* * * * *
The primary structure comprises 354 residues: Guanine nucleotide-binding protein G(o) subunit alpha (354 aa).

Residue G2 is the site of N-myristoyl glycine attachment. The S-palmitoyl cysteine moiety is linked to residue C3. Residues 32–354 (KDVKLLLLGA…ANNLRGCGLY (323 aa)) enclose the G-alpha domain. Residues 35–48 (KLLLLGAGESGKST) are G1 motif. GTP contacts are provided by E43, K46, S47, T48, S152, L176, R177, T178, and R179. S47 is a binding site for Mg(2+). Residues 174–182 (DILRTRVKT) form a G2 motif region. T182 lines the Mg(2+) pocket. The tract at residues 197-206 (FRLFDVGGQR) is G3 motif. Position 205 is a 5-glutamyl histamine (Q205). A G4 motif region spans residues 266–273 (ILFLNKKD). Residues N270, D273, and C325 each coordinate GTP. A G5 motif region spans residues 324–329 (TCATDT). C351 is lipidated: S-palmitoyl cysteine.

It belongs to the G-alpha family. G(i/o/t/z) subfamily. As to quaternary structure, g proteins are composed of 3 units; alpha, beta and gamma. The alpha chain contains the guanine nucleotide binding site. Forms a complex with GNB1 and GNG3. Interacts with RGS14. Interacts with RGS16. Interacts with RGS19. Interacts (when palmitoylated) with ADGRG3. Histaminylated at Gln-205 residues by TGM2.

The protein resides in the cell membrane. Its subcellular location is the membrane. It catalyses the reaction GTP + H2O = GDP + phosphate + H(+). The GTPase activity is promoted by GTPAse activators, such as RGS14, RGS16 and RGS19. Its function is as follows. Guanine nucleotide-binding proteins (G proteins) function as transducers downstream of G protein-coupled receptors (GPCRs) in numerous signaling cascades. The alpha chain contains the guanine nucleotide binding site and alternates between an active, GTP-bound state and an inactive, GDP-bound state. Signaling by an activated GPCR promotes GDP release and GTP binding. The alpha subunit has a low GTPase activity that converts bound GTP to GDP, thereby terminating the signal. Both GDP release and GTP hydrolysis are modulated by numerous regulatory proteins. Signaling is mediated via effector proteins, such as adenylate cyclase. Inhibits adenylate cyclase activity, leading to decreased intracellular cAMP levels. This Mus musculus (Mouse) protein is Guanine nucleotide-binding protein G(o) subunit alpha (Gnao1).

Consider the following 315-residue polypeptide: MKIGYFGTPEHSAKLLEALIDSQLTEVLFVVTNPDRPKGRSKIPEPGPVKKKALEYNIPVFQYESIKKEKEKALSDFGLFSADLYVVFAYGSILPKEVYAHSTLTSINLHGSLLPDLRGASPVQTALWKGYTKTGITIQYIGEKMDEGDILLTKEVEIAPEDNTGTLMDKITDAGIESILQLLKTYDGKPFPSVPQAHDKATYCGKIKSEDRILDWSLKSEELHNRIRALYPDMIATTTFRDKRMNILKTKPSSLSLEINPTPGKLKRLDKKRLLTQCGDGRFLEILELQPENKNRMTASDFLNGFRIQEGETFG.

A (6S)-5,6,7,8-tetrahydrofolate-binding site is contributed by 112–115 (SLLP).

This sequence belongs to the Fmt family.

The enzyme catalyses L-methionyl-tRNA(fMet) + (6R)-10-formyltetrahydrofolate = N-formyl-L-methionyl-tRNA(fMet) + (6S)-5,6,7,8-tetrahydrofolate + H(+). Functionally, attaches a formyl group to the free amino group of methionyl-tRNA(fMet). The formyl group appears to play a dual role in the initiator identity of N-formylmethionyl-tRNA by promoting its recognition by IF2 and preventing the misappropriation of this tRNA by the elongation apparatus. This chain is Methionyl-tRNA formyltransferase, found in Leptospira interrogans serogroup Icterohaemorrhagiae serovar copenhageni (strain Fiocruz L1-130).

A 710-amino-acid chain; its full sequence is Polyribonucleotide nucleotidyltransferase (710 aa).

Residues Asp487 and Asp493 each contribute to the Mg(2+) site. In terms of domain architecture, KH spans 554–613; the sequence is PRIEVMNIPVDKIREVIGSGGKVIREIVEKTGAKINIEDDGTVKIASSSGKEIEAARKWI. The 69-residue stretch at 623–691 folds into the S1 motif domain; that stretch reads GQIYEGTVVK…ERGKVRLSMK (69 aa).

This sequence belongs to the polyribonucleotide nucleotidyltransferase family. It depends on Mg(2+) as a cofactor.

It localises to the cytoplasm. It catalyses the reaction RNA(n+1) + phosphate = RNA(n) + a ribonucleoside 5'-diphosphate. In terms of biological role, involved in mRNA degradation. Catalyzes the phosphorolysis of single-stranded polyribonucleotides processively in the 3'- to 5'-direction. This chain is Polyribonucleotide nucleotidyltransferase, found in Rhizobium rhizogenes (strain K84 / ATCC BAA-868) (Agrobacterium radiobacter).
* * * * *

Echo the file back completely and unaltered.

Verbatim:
The primary structure comprises 354 residues: Guanine nucleotide-binding protein G(o) subunit alpha (354 aa).

Residue G2 is the site of N-myristoyl glycine attachment. The S-palmitoyl cysteine moiety is linked to residue C3. Residues 32–354 (KDVKLLLLGA…ANNLRGCGLY (323 aa)) enclose the G-alpha domain. Residues 35–48 (KLLLLGAGESGKST) are G1 motif. GTP contacts are provided by E43, K46, S47, T48, S152, L176, R177, T178, and R179. S47 is a binding site for Mg(2+). Residues 174–182 (DILRTRVKT) form a G2 motif region. T182 lines the Mg(2+) pocket. The tract at residues 197-206 (FRLFDVGGQR) is G3 motif. Position 205 is a 5-glutamyl histamine (Q205). A G4 motif region spans residues 266–273 (ILFLNKKD). Residues N270, D273, and C325 each coordinate GTP. A G5 motif region spans residues 324–329 (TCATDT). C351 is lipidated: S-palmitoyl cysteine.

It belongs to the G-alpha family. G(i/o/t/z) subfamily. As to quaternary structure, g proteins are composed of 3 units; alpha, beta and gamma. The alpha chain contains the guanine nucleotide binding site. Forms a complex with GNB1 and GNG3. Interacts with RGS14. Interacts with RGS16. Interacts with RGS19. Interacts (when palmitoylated) with ADGRG3. Histaminylated at Gln-205 residues by TGM2.

The protein resides in the cell membrane. Its subcellular location is the membrane. It catalyses the reaction GTP + H2O = GDP + phosphate + H(+). The GTPase activity is promoted by GTPAse activators, such as RGS14, RGS16 and RGS19. Its function is as follows. Guanine nucleotide-binding proteins (G proteins) function as transducers downstream of G protein-coupled receptors (GPCRs) in numerous signaling cascades. The alpha chain contains the guanine nucleotide binding site and alternates between an active, GTP-bound state and an inactive, GDP-bound state. Signaling by an activated GPCR promotes GDP release and GTP binding. The alpha subunit has a low GTPase activity that converts bound GTP to GDP, thereby terminating the signal. Both GDP release and GTP hydrolysis are modulated by numerous regulatory proteins. Signaling is mediated via effector proteins, such as adenylate cyclase. Inhibits adenylate cyclase activity, leading to decreased intracellular cAMP levels. This Mus musculus (Mouse) protein is Guanine nucleotide-binding protein G(o) subunit alpha (Gnao1).

Consider the following 315-residue polypeptide: MKIGYFGTPEHSAKLLEALIDSQLTEVLFVVTNPDRPKGRSKIPEPGPVKKKALEYNIPVFQYESIKKEKEKALSDFGLFSADLYVVFAYGSILPKEVYAHSTLTSINLHGSLLPDLRGASPVQTALWKGYTKTGITIQYIGEKMDEGDILLTKEVEIAPEDNTGTLMDKITDAGIESILQLLKTYDGKPFPSVPQAHDKATYCGKIKSEDRILDWSLKSEELHNRIRALYPDMIATTTFRDKRMNILKTKPSSLSLEINPTPGKLKRLDKKRLLTQCGDGRFLEILELQPENKNRMTASDFLNGFRIQEGETFG.

A (6S)-5,6,7,8-tetrahydrofolate-binding site is contributed by 112–115 (SLLP).

This sequence belongs to the Fmt family.

The enzyme catalyses L-methionyl-tRNA(fMet) + (6R)-10-formyltetrahydrofolate = N-formyl-L-methionyl-tRNA(fMet) + (6S)-5,6,7,8-tetrahydrofolate + H(+). Functionally, attaches a formyl group to the free amino group of methionyl-tRNA(fMet). The formyl group appears to play a dual role in the initiator identity of N-formylmethionyl-tRNA by promoting its recognition by IF2 and preventing the misappropriation of this tRNA by the elongation apparatus. This chain is Methionyl-tRNA formyltransferase, found in Leptospira interrogans serogroup Icterohaemorrhagiae serovar copenhageni (strain Fiocruz L1-130).

A 710-amino-acid chain; its full sequence is Polyribonucleotide nucleotidyltransferase (710 aa).

Residues Asp487 and Asp493 each contribute to the Mg(2+) site. In terms of domain architecture, KH spans 554–613; the sequence is PRIEVMNIPVDKIREVIGSGGKVIREIVEKTGAKINIEDDGTVKIASSSGKEIEAARKWI. The 69-residue stretch at 623–691 folds into the S1 motif domain; that stretch reads GQIYEGTVVK…ERGKVRLSMK (69 aa).

This sequence belongs to the polyribonucleotide nucleotidyltransferase family. It depends on Mg(2+) as a cofactor.

It localises to the cytoplasm. It catalyses the reaction RNA(n+1) + phosphate = RNA(n) + a ribonucleoside 5'-diphosphate. In terms of biological role, involved in mRNA degradation. Catalyzes the phosphorolysis of single-stranded polyribonucleotides processively in the 3'- to 5'-direction. This chain is Polyribonucleotide nucleotidyltransferase, found in Rhizobium rhizogenes (strain K84 / ATCC BAA-868) (Agrobacterium radiobacter).